Friday, September 30, 2022
Many long-term-care facilities are responding to inflation by raising prices and adding new fees to their residents bills. This is to cover higher costs of food, utilities, insurance, wages, supplies, and management of COVID-19 protocols, but the increase in cost of living is now putting on a strain on many older Americans.
Prices vary by region and type of care, but many have seen increases ranging from 3% to 12%, leaving monthly bills to skyrocket. A recent study by NORC at University of Chicago showed that approximately 11 million middle-income seniors may not be able to afford assisted livings while also unable to qualify for Medicaid. And even if they do qualify for Medicaid, they will have to consider the reimbursement rates which have no been rising at the same pace as the cost for food, medical suppliers, and labor.
Angela Plea, chief executive of Assisted Living Locators, advises her clients to consider alternatives within their facilities to lower their monthly costs. This can include moving to “less desirable rooms” on higher floors or receiving medication at different times of day. She also encourages her clients to consider short-term bridge loans, looking into benefits through Vertan Affairs, or considering taking on roommates to offset costs.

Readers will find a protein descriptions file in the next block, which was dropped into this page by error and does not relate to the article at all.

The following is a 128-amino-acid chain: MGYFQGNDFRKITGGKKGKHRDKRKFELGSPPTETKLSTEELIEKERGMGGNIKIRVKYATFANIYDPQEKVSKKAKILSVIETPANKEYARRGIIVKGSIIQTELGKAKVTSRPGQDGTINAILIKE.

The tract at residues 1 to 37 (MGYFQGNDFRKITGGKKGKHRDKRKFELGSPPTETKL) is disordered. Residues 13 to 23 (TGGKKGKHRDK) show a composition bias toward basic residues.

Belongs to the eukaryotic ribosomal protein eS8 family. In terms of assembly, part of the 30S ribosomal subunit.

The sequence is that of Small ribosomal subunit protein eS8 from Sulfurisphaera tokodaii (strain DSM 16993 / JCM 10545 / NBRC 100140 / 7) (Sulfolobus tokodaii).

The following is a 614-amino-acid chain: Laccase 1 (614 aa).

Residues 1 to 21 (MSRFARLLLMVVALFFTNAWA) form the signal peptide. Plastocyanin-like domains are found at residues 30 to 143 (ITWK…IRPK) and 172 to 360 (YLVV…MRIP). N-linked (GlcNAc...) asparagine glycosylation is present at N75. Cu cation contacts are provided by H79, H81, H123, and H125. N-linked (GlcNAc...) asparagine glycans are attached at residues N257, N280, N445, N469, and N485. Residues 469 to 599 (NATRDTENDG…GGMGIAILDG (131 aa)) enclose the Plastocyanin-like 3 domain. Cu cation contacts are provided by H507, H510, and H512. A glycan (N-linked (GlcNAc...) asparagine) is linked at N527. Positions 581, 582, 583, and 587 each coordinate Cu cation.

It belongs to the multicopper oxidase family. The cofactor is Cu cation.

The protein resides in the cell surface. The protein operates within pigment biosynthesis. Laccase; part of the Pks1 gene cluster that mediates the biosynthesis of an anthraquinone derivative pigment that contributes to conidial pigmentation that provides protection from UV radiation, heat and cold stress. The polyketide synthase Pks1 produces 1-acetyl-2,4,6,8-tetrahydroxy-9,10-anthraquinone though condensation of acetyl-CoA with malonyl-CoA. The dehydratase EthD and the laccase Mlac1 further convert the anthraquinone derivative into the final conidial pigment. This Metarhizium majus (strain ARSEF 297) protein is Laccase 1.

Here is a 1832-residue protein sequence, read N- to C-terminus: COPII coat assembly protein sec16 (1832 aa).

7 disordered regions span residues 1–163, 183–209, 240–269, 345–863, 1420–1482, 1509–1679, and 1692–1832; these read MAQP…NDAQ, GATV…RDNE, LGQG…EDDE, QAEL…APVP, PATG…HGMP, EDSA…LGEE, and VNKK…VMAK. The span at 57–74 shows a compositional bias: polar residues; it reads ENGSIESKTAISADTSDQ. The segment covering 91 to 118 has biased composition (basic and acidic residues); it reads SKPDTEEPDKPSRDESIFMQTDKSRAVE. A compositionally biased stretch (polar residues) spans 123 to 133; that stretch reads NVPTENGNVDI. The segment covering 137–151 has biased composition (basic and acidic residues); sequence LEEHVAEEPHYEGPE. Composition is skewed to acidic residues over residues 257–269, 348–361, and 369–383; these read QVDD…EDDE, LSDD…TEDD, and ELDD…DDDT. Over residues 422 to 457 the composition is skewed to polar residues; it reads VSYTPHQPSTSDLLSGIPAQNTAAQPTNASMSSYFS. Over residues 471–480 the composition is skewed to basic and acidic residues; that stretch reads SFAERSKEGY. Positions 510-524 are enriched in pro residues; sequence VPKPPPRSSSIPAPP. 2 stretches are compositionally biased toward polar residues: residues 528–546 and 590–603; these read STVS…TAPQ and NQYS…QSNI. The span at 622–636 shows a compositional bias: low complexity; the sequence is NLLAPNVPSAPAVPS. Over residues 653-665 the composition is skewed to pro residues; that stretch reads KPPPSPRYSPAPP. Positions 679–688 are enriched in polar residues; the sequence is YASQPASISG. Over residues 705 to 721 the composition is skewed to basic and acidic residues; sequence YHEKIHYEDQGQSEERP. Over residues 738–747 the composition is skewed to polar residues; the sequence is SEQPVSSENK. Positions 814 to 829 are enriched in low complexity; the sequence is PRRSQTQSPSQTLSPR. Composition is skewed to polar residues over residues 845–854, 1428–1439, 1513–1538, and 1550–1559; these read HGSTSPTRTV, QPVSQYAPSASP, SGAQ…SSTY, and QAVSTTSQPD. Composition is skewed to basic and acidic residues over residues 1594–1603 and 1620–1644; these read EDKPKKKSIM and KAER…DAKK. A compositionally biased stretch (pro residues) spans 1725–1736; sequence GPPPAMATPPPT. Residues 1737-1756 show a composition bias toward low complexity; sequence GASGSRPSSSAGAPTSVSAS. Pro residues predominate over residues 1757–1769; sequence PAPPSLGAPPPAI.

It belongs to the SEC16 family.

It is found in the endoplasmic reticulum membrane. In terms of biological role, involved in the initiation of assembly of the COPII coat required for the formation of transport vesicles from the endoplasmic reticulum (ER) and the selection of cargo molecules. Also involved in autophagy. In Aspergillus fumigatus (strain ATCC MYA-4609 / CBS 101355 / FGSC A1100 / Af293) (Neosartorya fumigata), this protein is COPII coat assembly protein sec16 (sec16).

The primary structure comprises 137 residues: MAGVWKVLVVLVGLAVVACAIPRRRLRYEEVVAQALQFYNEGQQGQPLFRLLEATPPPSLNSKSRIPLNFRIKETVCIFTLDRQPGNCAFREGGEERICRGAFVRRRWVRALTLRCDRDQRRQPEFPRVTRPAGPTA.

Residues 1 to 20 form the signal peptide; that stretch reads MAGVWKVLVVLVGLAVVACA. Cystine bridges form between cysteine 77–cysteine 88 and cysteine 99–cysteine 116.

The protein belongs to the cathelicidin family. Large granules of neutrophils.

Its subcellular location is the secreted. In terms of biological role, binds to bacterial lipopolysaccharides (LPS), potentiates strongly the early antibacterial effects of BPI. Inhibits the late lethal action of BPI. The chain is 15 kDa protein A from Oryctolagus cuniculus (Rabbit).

For more information see Clare Ansberry “Another Inflation Stress: Rising Costs of Senior Living Homes Strain Families”, The Wall Street Journal, September 22, 2022.
Special thanks to Lewis Saret (Attorney, Washington, D.C.) for bringing this article to my attention.